azure Reliable actors


Example

An actor inside Service Fabric is defined by a standard .NET interface/class pair:

public interface IMyActor : IActor
{
    Task<string> HelloWorld();
}


internal class MyActor : Actor, IMyActor
{
    public Task<string> HelloWorld()
    {
        return Task.FromResult("Hello world!");
    }
}

Every method in the interface/class pair must be async, and they cannot have out or ref paramenters.

It is easy to understand why if you think about the actor model: objects interacting with each other through exchange of messages. The messages are delivered to an actor class through the async methods; responses are handled by the actors runtime (the actor "container") and routed back to the caller.

The Service Fabric SDK will generate a proxy at compile time. This proxy is used by the actor client to call its methods (i.e. to deliver a message to the actor and await a response).

The client identifies an Actor through a ID. The ID can be already known (you got it from a DB, from another Actor, or maybe it is the userID linked to that actor, or again the serial number of a real object).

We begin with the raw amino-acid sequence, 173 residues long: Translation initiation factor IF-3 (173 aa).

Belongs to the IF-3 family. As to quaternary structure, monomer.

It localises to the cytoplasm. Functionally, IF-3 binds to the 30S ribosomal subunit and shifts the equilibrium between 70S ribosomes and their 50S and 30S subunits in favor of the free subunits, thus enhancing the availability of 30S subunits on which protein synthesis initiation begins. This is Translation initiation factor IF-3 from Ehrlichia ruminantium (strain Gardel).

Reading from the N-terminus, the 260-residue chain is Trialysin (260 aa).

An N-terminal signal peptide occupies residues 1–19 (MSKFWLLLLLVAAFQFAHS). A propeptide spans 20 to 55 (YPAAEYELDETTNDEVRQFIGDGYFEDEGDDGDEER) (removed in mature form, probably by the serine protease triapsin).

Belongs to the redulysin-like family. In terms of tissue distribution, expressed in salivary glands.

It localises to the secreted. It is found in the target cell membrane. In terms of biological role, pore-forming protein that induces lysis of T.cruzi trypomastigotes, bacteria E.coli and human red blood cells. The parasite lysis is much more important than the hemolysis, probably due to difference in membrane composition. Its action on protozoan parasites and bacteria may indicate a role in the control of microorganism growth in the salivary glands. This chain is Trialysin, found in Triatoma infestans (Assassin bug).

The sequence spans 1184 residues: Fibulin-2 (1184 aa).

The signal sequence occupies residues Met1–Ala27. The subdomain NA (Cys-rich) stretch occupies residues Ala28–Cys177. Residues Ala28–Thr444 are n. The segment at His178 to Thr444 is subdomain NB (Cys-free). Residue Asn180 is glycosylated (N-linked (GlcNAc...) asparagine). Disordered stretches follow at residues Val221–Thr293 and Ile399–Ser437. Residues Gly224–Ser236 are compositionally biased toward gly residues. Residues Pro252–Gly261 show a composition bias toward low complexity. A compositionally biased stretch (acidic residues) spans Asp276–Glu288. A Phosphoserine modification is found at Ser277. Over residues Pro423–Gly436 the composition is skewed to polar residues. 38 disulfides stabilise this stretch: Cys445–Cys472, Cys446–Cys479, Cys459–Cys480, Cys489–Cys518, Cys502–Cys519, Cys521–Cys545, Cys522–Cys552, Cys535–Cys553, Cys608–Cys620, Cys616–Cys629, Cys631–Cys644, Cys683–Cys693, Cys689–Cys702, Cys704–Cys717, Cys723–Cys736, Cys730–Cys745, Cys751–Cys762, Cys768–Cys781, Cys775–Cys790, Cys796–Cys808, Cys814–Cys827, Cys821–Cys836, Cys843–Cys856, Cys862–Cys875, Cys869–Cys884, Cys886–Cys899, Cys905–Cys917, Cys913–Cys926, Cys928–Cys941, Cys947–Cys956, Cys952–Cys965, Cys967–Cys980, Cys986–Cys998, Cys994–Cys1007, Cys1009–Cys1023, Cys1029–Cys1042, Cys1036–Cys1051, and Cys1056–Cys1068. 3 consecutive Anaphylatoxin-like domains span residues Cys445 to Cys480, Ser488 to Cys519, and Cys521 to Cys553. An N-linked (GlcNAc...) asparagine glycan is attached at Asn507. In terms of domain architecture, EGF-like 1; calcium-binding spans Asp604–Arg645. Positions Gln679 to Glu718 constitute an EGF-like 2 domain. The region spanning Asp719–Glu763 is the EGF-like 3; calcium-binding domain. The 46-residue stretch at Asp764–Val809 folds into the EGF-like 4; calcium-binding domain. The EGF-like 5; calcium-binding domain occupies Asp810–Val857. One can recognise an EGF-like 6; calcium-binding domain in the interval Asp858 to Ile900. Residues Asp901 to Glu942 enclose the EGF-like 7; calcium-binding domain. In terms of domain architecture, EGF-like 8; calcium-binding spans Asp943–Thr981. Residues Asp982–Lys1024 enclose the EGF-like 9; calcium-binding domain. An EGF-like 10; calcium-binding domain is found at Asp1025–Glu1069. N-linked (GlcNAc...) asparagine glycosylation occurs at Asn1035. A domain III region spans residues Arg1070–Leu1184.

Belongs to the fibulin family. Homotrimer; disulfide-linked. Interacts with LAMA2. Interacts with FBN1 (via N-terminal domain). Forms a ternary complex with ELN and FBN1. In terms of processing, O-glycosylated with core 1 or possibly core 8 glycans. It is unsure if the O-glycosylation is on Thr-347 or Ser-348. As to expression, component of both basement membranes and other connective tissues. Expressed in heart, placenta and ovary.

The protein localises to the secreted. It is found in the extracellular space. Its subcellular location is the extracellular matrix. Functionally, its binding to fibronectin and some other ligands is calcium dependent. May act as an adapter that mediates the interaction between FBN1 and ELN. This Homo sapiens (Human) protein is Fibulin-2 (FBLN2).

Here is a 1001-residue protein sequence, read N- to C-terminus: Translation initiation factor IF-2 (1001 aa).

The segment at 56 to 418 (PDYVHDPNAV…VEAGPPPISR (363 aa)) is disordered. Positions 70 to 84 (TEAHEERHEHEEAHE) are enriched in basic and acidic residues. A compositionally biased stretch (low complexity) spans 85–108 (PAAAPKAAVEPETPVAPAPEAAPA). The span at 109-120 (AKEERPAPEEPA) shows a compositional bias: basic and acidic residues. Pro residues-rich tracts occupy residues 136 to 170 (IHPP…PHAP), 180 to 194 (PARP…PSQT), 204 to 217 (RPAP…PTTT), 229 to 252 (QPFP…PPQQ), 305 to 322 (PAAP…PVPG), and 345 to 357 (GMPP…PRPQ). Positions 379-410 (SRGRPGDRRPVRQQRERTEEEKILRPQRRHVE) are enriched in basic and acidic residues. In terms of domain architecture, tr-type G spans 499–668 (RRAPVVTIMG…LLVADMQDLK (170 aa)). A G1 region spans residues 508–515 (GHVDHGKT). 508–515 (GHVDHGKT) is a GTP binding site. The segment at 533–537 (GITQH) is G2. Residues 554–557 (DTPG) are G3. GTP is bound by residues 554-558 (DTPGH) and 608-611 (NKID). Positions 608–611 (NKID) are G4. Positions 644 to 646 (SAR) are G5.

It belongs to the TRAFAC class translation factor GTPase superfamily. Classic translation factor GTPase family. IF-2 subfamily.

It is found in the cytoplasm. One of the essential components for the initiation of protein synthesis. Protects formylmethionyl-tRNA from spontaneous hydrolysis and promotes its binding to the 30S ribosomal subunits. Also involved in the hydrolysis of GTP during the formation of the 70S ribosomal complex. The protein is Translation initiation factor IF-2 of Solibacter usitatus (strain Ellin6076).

If you need to create a new actor and you just need an ID, the (provided) ActorId class has methods to create a randomly distributed actor ID

ActorId actorId = ActorId.NewId();

Then, you can use the ActorProxy class to creates a proxy object for the actor. This does not activate an actor or invoke any methods yet. IMyActor myActor = ActorProxy.Create(actorId, new Uri("fabric:/MyApp/MyActorService"));

Then, you can use the proxy to invoke a method on the actor. If an actor with the given ID does not exist, it will be activated (created inside one of the containers in the cluster), and then the runtime will post a message to the actor, executing its method call and completing the Task when the actor answers:

await myActor.HelloWorld();